Videophiled TVD: ‘Murder on the Home Front’

Murder on the Home Front (PBS, Blu-ray, DVD), a lively and witty murder mystery set in 1940 London, is ostensibly a stand-alone telefilm made for British TV but it plays just like a pilot for a new mystery series designed to combine the popularity of historical detective shows with the banter of a cute crime-solving solving with a flirtatious chemistry. Think Foyle’s War with a younger Foyle, a spunkier Sam, and a screwball sensibility stirred through with gallows humor.

Based on the memoirs of British writer Molly Lefebure, it stars Patrick Kennedy as Dr. Lennox Collins, a brainy civilian serving as police coroner during the war, and Tamzin Merchant as quick-witted newspaper reporter Molly Cooper, drafted by Lennox to be his secretary when she proves to be smart, gifted, and unfazed by dead bodies. They are a classic TV crime duo, the brilliant but socially maladroit coroner who clashes with the conservative detectives who don’t trust his science and the spirited, bubbly female partner who isn’t shy about sharing her ideas or going undercover, dropped into the social and physical upheaval of London during the Blitz. Kennedy underplays the part a little, which could use some development (assuming there are more mysteries to come) but Merchant fills in the personality vacuum with overflowing enthusiasm. (Trivia note: Merchant was the original Daenerys Targaryen in Game of Thrones in the pilot but recast when the show went to series.) David Sturzaker and Iain McKee have rather thankless roles as the stubborn, plodding police detectives but they are finally given a little personality by the third act as take a little initiative of their own.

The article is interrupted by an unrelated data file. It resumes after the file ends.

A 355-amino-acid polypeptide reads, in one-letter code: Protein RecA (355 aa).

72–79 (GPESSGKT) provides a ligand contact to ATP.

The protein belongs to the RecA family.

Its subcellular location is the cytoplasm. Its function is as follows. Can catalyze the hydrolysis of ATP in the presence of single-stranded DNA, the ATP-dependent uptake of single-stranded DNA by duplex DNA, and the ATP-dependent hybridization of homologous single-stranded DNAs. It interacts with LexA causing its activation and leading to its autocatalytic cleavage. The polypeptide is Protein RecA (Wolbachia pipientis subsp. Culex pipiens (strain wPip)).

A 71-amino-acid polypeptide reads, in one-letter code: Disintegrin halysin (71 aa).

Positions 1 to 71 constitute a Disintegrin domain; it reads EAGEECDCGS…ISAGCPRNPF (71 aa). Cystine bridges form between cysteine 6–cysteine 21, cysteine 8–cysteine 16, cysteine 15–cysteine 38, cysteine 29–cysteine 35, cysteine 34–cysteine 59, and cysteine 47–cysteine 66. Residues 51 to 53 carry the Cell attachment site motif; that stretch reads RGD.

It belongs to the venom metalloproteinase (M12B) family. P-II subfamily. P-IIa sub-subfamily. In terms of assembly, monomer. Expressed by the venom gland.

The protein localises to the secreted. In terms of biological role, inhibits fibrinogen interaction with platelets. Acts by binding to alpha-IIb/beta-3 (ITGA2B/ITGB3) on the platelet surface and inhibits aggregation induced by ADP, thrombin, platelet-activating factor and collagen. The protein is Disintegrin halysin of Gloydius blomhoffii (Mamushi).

The mystery involves a serial killer who leaves swastikas carved in the tongues of his female victims, a Nazi Jack the Ripper so to speak, and is complicated by interference and obstruction from high command trying to shut down the investigation. But where other wartime mysteries take a serious, dour approach, this has the lightness of a romantic thriller in the darkness of the Blitz. When sudden death is a daily possibility, the population lives life even harder through a wild nightlife in a thriving club scene roaring between the air raids. The finale makes great use of the maze of tunnels off the London Underground.

Blu-ray and DVD with a six-minute “Interviews with Cast and Crew,” which is basically a colorful promo piece.

More TV on disc at Cinephiled

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